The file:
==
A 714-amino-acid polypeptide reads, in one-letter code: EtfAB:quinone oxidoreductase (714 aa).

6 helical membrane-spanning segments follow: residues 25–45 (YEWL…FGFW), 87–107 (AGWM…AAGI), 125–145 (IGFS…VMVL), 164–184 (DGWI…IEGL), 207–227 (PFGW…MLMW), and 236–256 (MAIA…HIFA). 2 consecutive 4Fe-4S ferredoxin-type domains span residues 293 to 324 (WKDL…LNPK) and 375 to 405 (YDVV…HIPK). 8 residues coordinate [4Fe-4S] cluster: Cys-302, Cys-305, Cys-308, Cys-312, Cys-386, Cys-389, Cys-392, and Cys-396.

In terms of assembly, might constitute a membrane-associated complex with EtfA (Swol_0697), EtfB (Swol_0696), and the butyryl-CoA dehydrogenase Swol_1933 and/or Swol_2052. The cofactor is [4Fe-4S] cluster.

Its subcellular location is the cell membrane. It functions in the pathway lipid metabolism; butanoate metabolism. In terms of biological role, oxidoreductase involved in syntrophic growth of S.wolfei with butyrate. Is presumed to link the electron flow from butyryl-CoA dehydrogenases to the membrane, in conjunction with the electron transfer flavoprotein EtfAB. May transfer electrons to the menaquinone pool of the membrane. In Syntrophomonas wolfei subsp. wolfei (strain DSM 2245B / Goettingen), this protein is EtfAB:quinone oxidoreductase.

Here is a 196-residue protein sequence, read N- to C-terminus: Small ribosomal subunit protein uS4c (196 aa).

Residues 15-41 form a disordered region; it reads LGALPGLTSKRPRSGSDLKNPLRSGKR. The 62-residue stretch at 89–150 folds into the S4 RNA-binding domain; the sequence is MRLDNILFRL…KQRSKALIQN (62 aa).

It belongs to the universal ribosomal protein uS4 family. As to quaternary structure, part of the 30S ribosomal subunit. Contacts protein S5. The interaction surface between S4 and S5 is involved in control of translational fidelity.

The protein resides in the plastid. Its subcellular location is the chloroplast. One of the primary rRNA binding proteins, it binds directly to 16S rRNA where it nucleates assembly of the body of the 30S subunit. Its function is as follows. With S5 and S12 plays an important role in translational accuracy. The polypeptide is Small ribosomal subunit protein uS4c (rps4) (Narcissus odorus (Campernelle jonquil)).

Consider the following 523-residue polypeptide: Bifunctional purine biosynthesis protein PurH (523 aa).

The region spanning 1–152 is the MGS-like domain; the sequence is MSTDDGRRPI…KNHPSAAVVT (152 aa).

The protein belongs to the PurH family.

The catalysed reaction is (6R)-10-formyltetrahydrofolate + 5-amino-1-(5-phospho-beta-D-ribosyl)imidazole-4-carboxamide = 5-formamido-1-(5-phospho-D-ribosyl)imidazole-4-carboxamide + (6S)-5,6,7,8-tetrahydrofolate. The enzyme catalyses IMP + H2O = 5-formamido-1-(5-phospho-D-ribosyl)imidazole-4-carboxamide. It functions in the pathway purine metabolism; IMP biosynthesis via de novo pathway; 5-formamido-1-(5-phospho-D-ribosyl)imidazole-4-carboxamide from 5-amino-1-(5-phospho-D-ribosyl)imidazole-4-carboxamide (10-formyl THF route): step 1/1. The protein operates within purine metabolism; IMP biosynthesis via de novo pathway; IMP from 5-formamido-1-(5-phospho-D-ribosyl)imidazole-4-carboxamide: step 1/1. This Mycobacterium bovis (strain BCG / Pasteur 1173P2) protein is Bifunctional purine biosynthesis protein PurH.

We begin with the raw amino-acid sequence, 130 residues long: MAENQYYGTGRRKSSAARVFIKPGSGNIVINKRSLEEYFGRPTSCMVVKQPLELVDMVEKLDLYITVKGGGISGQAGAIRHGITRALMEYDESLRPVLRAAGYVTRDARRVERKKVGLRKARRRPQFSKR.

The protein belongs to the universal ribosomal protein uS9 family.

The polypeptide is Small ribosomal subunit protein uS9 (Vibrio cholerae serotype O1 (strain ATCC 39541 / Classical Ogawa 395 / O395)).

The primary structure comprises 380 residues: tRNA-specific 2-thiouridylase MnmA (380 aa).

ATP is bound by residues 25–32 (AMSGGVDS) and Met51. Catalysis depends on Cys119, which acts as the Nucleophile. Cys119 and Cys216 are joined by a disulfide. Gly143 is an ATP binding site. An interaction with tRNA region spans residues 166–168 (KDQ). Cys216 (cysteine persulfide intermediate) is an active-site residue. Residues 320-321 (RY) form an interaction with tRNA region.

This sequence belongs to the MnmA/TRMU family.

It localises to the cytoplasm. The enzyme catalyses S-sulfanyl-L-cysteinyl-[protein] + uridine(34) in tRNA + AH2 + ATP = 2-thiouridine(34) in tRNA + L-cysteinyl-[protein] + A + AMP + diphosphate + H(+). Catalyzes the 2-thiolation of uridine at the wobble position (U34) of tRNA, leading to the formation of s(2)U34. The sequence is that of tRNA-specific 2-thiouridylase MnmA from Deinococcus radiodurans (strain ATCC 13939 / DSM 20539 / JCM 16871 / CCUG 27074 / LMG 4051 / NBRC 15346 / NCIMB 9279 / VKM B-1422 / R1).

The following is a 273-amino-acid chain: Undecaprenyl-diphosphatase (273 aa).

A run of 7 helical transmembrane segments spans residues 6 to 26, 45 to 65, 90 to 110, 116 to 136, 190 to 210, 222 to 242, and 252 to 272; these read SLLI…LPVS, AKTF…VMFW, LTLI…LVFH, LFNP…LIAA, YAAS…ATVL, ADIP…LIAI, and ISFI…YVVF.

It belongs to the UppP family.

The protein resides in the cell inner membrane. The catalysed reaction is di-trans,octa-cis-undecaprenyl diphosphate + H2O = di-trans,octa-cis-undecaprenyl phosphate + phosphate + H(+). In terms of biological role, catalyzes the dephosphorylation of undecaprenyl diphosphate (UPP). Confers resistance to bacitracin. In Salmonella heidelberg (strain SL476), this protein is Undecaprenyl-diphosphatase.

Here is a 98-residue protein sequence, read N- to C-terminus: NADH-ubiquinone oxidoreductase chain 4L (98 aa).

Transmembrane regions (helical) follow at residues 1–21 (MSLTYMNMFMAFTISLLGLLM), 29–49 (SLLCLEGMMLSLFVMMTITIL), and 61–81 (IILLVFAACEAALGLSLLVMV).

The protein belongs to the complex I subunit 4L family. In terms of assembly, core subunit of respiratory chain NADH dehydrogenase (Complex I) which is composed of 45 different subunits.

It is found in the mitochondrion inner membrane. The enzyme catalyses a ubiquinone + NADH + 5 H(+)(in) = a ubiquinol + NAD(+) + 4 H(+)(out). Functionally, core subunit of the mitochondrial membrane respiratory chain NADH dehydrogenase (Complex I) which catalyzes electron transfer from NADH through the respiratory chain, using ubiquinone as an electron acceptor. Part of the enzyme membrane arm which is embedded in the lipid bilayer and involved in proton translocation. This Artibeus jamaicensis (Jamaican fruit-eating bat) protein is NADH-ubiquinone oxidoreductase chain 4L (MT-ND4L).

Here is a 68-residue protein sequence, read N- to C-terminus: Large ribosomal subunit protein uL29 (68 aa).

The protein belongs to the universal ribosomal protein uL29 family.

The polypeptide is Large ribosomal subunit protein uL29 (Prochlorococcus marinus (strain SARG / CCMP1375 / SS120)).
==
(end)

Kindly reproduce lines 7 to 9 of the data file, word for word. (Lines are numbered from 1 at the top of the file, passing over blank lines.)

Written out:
It belongs to the universal ribosomal protein uS4 family. As to quaternary structure, part of the 30S ribosomal subunit. Contacts protein S5. The interaction surface between S4 and S5 is involved in control of translational fidelity.

The protein resides in the plastid. Its subcellular location is the chloroplast. One of the primary rRNA binding proteins, it binds directly to 16S rRNA where it nucleates assembly of the body of the 30S subunit. Its function is as follows. With S5 and S12 plays an important role in translational accuracy. The polypeptide is Small ribosomal subunit protein uS4c (rps4) (Narcissus odorus (Campernelle jonquil)).

Consider the following 523-residue polypeptide: Bifunctional purine biosynthesis protein PurH (523 aa).